Professor Carl Caldwell

WEBSITE(S)| Program in Politics, Law and Social Thought

Research and Teaching:

Professor Caldwell is Samuel G. McCann Professor of History at Rice University. He is a Humboldt Fellow and has received grants from the DAAD and the Humboldt Foundation, as well as a residential fellowship at the Center for German and European Studies at Georgetown University. Professor Caldwell's scholarly work has focused on the meanings of democracy and constitutionalism in Germany's first republic, conservatism and state theory, legal theory and the welfare state, and the economics and law of planning under state socialism. His first book, Popular Sovereignty and the Crisis of German Constitutional Law: The Theory and Practice of Weimar Constitutionalism, appeared with Duke University Press in 1997, and in 2003 Dictatorship, State Planning, and Social Theory in the German Democratic Republic appeared with Cambridge University Press. A third book on Ludwig Feuerbach, Moses Hess, Richard Wagner, and Louise Dittmar appeared with Palgrave-Macmillan in 2009: Love, Death, and Revolution in Central Europe. More recently, Professor Caldwell has been focusing on postwar West Germany and the relationship of economics, politics, and the welfare state. Germany Since 1945: Politics, Culture and Society, co-authored by Professor Caldwell and Professor Karrin Hanshew of Michigan State University, appeared with Bloomsbury Press in 2018. He and Hanshew are currently working on a revised second edition to appear in 2023. In 2019, Democracy, Capitalism, and the Welfare State: Debating Social Order in Postwar West Germany appeared with Oxford University Press, addressing the real and perceived crises of the welfare state in the Federal Republic after 1945. Currently he is looking at the rhetoric of democracy in contemporary Mexican politics.

Professor Caldwell is an award-winning teacher at Rice University. In 2001 he received the Faculty Teaching and Mentoring Award of the Graduate Student Association, and in 2016 the George R. Brown Award for Superior Teaching. He offers courses at both undergraduate and graduate level on the comparative political history of Europe, German history and the history of European thought. Recent undergraduate lecture courses include European History 1789-1989; Germany since 1945; and European Society and Politics, 1890-1945. A co-founder of the program in Politics, Law, and Social Thought at Rice, he also offers undergraduate courses on European Social and Political Thought in the 19th Century, focusing on original radical, liberal, and conservative works on political thought, and on the revolutionary tradition from 1776 to 1989. Undergraduate and graduate seminars have focused on the western European welfare state; Stalinism; Marx and Weber; and Ethics and Politics after Religion, focusing on Feuerbach, Marx, Wagner, and Nietzsche; Democracy and Capitalism, and World War One. He is currently teaching a communication-intensive course dealing with the phenomenon of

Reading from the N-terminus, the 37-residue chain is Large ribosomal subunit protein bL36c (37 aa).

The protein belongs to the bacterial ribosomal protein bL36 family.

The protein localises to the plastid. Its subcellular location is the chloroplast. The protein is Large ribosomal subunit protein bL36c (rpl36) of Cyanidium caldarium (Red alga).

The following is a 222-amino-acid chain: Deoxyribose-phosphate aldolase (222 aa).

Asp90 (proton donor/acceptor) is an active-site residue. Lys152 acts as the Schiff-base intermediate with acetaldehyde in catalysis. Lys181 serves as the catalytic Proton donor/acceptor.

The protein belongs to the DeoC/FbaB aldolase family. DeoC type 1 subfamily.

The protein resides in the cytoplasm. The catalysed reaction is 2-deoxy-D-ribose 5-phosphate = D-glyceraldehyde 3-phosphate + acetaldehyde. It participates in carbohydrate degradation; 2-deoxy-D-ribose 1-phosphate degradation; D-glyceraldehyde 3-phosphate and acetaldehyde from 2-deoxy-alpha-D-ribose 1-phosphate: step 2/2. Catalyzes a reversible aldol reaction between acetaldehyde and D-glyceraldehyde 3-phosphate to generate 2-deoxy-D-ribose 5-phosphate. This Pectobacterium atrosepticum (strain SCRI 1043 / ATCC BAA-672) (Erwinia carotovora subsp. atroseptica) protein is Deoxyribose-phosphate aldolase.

authoritarian constitutionalism and democratic dictatorships.

Undergraduate History Honors Theses advised:

  • Oliver Hutt-Sierra, Rights and Reform: Theodore Roosevelt, Robert LaFollette, and the Progressive Movement.
  • Olivia Daneker, “Spain’s Cause Is Ours”: Hispanic-American Community Involvement In The Spanish Civil War, 1936-1939
  • Mikayla Knutson, The Rise of Modern British Diplomacy: English Responses to the 1655 and 1686 Waldensian Massacres (co-advisor: Aysha Pollnitz)
  • Frances Williamson, Instructors in Wisdom: Mill And Taylor Mill’s Notions Of Radicalism And Women’s Rights
  • Maximilian Murdoch, A Worldview Reborn: Defining Christian Democracy and the Debate over Christian Socialism
  • Hannah Tyler, Erich Mielke: Untangling Man and Mythos, 2019
  • David Ratnoff, The Long Brexit: Postwar British Euroscepticism, 2018
  • Tia Liu, Making the Citizen: Revolution, Democracy, and Intellectual Thought in 19th Century Europe, 2017
  • Rachel Landsman, Using the Law to Achieve Social and Political Change: Cause Lawyering and the Impact of Brown v Board of Education, 2016 (co-adviser: David Dow)
  • Emma Hurt, Manipulating Culture: Hitler’s Agenda and the Looting of Paris, 2015
  • Treue der Union? Resistance and Collaboration in the German-Texan Experience of the American Civil War, 2010
  • Jimmy Pearson, Weber on Nietzsche: Weberian Affirmation and the Defense of ValueRelevance, 2007
  • Mussolini Is Not Always Right: Motivations behind Anti-Fascist Resistance in Mussolini’s Italy, 2004

Research Areas

Modern Europe; Modern Germany; History of Public Law and Political Thought; History of Political Economy; History of the Welfare State; Modern European Intellectual History


PhD, Cornell University, 1993

Masters, Cornell University, 1989

Bachelors, New York University, 1987

Honors & Awards

CTE Faculty Fellow, 2023-26


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